Lt. Col. Grisha Yakobowits, the army's humanitarian coordinator in the area, said the army had restored power overnight and was working to resolve Wednesday's disruptions as well.
"There is no humanitarian crisis and we are not nearing the point where there could be a humanitarian crisis," he said.
Military officials, speaking on condition of anonymity, said the operation would take place in three stages lasting at least a week. The first stage, cutting Rafah off from the rest of Gaza, was completed Monday.
The third stage would target smuggling tunnels and widen a road along the Egyptian border, razing dozens of homes in the process. The officials said the army was waiting for approval from the attorney general, and also is concerned about international opposition to home demolitions.
The United Nations and European Union has already demanded a halt to the invasion. U.S. officials described the violence as "troubling," but affirmed Israel's right to defend itself.
Salwa Abu Jazar, a 33-year-old mother of four living in Tel Sultan, said her family got almost no sleep overnight because of the sound of combat helicopters and shooting that echoed through the camp.
"There is no water, no electricity, and it is very hard to move inside the house using candles because snipers in the building next door will shoot you," Abu Jazar said.
Early Wednesday, the army said it demolished the Rafah home of an Islamic Jihad militant it said was responsible for a shooting attack earlier this month that killed a pregnant Israeli settler and her four daughters. Palestinian witnesses said at least three homes were demolished overnight.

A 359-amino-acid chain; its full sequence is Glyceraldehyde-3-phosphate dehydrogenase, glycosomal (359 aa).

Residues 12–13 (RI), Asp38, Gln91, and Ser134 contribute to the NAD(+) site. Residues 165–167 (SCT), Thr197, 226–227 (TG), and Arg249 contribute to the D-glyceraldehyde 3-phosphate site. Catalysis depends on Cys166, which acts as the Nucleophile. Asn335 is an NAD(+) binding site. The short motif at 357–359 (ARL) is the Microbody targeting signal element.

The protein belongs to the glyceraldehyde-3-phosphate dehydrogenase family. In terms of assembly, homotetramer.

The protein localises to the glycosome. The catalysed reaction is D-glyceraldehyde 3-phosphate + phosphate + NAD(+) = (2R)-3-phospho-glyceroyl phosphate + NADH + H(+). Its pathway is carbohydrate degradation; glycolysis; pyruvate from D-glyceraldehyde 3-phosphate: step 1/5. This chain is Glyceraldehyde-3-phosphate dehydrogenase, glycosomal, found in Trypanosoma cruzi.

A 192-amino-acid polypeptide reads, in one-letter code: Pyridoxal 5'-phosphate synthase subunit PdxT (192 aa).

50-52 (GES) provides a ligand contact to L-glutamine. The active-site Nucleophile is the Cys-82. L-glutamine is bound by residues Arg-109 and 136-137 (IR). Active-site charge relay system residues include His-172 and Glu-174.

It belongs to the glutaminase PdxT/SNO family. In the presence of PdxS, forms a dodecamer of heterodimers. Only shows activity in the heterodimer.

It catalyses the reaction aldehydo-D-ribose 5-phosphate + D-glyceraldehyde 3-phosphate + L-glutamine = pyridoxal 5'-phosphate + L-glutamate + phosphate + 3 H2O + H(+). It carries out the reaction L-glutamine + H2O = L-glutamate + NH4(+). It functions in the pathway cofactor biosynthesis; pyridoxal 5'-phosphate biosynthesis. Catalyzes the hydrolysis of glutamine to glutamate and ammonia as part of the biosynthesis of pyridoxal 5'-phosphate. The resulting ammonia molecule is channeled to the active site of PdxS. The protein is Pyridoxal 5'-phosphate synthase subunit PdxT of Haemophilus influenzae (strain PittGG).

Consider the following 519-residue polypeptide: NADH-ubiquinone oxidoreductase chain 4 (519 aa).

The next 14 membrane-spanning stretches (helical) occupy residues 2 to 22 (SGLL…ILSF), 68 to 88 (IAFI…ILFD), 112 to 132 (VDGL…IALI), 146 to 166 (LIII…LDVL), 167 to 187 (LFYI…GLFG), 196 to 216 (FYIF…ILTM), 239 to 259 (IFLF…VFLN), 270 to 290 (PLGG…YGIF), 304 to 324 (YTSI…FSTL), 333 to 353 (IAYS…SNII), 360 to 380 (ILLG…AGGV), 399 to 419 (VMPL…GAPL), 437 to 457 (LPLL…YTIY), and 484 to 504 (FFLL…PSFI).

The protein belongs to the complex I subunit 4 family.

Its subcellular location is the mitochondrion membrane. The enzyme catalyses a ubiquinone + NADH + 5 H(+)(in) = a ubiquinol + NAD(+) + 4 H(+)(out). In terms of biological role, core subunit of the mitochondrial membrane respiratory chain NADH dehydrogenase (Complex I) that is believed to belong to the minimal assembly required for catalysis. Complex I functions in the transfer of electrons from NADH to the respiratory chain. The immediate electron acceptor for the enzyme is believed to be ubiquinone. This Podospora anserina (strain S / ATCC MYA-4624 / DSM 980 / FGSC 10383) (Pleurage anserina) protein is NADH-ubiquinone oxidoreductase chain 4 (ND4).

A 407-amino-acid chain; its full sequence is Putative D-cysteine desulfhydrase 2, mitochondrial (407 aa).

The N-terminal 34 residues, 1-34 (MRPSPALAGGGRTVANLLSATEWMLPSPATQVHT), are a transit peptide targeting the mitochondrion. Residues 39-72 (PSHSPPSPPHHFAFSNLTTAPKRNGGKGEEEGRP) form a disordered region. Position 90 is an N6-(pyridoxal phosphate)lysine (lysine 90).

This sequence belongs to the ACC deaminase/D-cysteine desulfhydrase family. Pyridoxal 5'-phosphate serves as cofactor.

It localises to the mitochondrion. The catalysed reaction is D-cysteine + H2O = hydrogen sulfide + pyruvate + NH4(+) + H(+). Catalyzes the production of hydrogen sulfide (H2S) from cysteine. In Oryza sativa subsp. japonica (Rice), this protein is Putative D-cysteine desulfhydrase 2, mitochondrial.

Ali Bayomi, a 55-year-old resident of Rafah, said soldiers had arrested two of his cousins and were using the men as human shields as they conducted home searches. A military spokesman had no information on the incident, but said army rules prohibit the use of human shields.
Saleem Katib, 25, said his father went to morning prayers early Tuesday and still had not returned. He said his father — an elderly, sick man — was holed up near the mosque with other worshippers.
"How can you believe that a man can't reach his home when he is only 20 meters away?" Katib said.
Palestinian leader Yasser Arafat denounced the incursion as a "planned massacre."
Also Wednesday, Israeli forces entered a refugee camp next to the West Bank town of Jenin, and killed a Palestinian militant who was a member of the Al Aqsa Martyrs' Brigades, a group linked to Yasser Arafat's Fatah movement.
Also, an Al Aqsa militant was killed in an exchange of fire with Israeli soldiers in the West Bank city of Nablus early Wednesday.
Prime Minister Ariel Sharon is considering bringing a slightly revised version of his Gaza pullout plan to the Cabinet by next week, including a phased withdrawal and a possible international force to guard the border, an Israeli government official said Wednesday.
Sharon has been trying to revive the pullout plan since his Likud Party rejected the proposal in a referendum earlier this month. Sharon has said he remains committed to the plan, which opinion polls show is supported by a solid majority of the Israeli public.